I can’t remember how many times we have camped at our favorite camp, Jesse M. Honeyman State Park in Oregon. Sitting around the campfire this year, we tried to remember our history in the park. I know we stopped by the park in 1958, when Oldest Son was an infant, but we didn’t camp then. We returned with two small children in 1964, and again in the mid-70s with Youngest Son. Our first Three Generational trip to the park was in 1995, we think, when our first granddaughter was thirteen. Those were outstanding visits; we couldn’t remember the others.
This year there were eight of us, Oldest Son and his Grown Daughter and her Boyfriend; Youngest Son and his Wife and Two-year-old; my Husband and Me. (Youngest Son did not want names used to protect their privacy, so I’m doing this Asian style.) We set up four tents in two side-by-side camp sites, and used Oldest’s side as our cooking and socializing area, so Two-year-old could nap quietly. Her schedule determined all of our activities. We hiked up and ran down the dunes, some of us swam in the lakes, we cooked and ate and enjoyed the company. Oldest Son, Daughter and Boyfriend had an exhilarating ride over the dunes on a dune buggy. One night, when everyone else was asleep, Oldest Son walked out on the dunes to enjoy the full moon. (“Why didn’t you wake me?” I asked him.)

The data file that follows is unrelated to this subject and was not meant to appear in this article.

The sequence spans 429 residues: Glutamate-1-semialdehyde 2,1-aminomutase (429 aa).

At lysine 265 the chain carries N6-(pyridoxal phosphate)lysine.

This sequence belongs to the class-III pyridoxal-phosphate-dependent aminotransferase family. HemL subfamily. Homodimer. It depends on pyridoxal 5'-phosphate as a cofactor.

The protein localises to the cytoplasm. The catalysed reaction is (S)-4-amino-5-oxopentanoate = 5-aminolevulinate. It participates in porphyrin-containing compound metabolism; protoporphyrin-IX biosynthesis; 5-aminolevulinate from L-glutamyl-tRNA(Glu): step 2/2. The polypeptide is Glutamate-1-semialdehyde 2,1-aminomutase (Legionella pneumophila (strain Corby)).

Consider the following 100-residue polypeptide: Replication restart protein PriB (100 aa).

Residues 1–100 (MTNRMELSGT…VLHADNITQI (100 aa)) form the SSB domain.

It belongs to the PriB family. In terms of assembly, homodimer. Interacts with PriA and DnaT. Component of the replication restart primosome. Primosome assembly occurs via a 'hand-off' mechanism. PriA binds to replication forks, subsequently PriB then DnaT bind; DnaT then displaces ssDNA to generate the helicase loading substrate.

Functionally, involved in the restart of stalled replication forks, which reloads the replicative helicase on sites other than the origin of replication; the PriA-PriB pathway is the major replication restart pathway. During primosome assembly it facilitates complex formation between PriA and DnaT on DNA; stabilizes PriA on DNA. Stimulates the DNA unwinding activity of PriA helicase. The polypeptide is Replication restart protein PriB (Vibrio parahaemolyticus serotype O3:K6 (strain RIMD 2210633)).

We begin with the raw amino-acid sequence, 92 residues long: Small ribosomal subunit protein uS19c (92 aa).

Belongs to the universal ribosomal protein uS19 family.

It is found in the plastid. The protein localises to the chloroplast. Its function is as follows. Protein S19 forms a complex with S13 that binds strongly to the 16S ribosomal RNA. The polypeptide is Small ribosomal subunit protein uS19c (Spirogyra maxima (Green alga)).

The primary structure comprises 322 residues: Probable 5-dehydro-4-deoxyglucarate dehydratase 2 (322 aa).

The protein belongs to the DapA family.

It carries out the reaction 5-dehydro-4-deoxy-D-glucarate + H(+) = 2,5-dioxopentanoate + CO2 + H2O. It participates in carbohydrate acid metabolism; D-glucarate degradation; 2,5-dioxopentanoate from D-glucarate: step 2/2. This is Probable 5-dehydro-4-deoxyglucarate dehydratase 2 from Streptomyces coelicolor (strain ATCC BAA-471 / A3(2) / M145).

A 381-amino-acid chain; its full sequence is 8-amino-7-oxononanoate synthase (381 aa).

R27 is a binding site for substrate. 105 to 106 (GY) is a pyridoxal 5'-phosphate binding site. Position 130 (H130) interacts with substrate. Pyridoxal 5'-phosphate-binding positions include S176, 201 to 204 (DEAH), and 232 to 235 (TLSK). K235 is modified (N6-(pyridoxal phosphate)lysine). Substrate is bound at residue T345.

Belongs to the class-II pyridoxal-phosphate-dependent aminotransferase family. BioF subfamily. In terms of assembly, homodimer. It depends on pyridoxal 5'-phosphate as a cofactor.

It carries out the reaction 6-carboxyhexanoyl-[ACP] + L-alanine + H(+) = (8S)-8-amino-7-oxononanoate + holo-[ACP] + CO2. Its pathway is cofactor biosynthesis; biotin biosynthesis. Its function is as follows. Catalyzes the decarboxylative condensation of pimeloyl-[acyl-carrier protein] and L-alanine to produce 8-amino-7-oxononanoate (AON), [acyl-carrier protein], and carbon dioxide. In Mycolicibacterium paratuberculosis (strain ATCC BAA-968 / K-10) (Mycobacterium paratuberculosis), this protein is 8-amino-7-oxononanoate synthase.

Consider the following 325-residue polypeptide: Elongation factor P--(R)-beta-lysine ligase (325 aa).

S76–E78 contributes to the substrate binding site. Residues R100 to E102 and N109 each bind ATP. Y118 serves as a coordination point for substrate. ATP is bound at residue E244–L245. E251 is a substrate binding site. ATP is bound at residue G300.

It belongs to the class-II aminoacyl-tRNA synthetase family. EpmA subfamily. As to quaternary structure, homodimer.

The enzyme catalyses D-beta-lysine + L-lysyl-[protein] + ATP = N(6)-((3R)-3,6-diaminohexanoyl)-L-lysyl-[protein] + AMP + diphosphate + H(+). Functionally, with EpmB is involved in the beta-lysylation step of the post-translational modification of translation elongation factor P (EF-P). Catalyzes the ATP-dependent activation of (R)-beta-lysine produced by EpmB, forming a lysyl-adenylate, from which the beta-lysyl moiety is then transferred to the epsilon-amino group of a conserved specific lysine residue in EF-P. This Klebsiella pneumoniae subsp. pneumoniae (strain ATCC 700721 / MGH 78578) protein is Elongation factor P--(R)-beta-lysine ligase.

We had wonderful meals, “grillables” on two nights (steak, hot dogs, sausages); Mexican rice with black beans, warm tortillas, and guacamole; pasta with pesto and/or caponata. Lunches were cheeses, bologna, crackers, olives, tomatoes, cucumbers, and fruits. We had oranges, bananas, blueberries, Bing cherries, cantaloupe and watermelon, and two kinds of zucchini breads and two kinds of homemade cookies. Also nuts, chips and the makings of s’mores.
On our last day, we did something foolish, something we should have known better than to do. We packed up our food and left it on the table while we went to the dunes. When we came back, two squirrels were enjoying a bag of tortilla chips. The last six peanut butter cookies and the pistaccio nuts were gone, the open pack of Graham crackers and the marshmallows were ruined. We should have locked the food in a car.
It was a long drive from Seattle to Honeyman. The younger campers suggested that next year we find a camp closer to home, but the two sons didn’t agree. They have their own childhood memories of playing on the dunes, and they’re not about to give that up.